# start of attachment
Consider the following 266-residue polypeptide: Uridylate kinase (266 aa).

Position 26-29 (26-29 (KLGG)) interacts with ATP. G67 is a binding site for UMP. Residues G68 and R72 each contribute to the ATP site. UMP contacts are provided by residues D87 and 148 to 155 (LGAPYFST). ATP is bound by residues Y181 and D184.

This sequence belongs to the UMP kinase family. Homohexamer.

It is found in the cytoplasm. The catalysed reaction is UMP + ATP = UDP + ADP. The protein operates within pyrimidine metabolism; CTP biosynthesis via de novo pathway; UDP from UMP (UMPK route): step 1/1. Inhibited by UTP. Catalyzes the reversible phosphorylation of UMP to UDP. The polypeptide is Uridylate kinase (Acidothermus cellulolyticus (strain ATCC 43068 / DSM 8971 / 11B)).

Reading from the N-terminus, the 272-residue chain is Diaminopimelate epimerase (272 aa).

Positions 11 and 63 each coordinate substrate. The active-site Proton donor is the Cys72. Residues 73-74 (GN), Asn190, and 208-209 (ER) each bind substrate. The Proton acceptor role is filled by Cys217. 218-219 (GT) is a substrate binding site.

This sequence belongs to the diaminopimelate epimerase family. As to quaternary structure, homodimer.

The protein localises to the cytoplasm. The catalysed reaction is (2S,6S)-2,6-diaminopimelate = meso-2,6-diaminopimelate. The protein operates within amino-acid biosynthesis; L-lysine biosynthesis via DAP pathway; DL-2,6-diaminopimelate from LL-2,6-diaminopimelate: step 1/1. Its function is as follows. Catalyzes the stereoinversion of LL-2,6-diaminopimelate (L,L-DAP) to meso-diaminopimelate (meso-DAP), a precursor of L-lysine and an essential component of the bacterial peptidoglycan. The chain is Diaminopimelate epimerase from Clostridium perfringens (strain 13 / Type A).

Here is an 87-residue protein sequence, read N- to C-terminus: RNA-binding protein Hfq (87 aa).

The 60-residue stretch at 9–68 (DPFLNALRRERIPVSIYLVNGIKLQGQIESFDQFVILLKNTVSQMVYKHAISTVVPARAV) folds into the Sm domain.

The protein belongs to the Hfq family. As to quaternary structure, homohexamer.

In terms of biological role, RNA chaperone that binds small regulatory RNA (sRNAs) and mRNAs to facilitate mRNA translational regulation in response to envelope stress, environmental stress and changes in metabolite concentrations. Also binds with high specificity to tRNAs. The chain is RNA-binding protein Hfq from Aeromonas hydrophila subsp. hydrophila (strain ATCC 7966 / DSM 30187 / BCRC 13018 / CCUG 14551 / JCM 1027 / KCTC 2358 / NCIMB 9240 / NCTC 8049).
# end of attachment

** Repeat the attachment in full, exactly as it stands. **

Consider the following 266-residue polypeptide: Uridylate kinase (266 aa).

Position 26-29 (26-29 (KLGG)) interacts with ATP. G67 is a binding site for UMP. Residues G68 and R72 each contribute to the ATP site. UMP contacts are provided by residues D87 and 148 to 155 (LGAPYFST). ATP is bound by residues Y181 and D184.

This sequence belongs to the UMP kinase family. Homohexamer.

It is found in the cytoplasm. The catalysed reaction is UMP + ATP = UDP + ADP. The protein operates within pyrimidine metabolism; CTP biosynthesis via de novo pathway; UDP from UMP (UMPK route): step 1/1. Inhibited by UTP. Catalyzes the reversible phosphorylation of UMP to UDP. The polypeptide is Uridylate kinase (Acidothermus cellulolyticus (strain ATCC 43068 / DSM 8971 / 11B)).

Reading from the N-terminus, the 272-residue chain is Diaminopimelate epimerase (272 aa).

Positions 11 and 63 each coordinate substrate. The active-site Proton donor is the Cys72. Residues 73-74 (GN), Asn190, and 208-209 (ER) each bind substrate. The Proton acceptor role is filled by Cys217. 218-219 (GT) is a substrate binding site.

This sequence belongs to the diaminopimelate epimerase family. As to quaternary structure, homodimer.

The protein localises to the cytoplasm. The catalysed reaction is (2S,6S)-2,6-diaminopimelate = meso-2,6-diaminopimelate. The protein operates within amino-acid biosynthesis; L-lysine biosynthesis via DAP pathway; DL-2,6-diaminopimelate from LL-2,6-diaminopimelate: step 1/1. Its function is as follows. Catalyzes the stereoinversion of LL-2,6-diaminopimelate (L,L-DAP) to meso-diaminopimelate (meso-DAP), a precursor of L-lysine and an essential component of the bacterial peptidoglycan. The chain is Diaminopimelate epimerase from Clostridium perfringens (strain 13 / Type A).

Here is an 87-residue protein sequence, read N- to C-terminus: RNA-binding protein Hfq (87 aa).

The 60-residue stretch at 9–68 (DPFLNALRRERIPVSIYLVNGIKLQGQIESFDQFVILLKNTVSQMVYKHAISTVVPARAV) folds into the Sm domain.

The protein belongs to the Hfq family. As to quaternary structure, homohexamer.

In terms of biological role, RNA chaperone that binds small regulatory RNA (sRNAs) and mRNAs to facilitate mRNA translational regulation in response to envelope stress, environmental stress and changes in metabolite concentrations. Also binds with high specificity to tRNAs. The chain is RNA-binding protein Hfq from Aeromonas hydrophila subsp. hydrophila (strain ATCC 7966 / DSM 30187 / BCRC 13018 / CCUG 14551 / JCM 1027 / KCTC 2358 / NCIMB 9240 / NCTC 8049).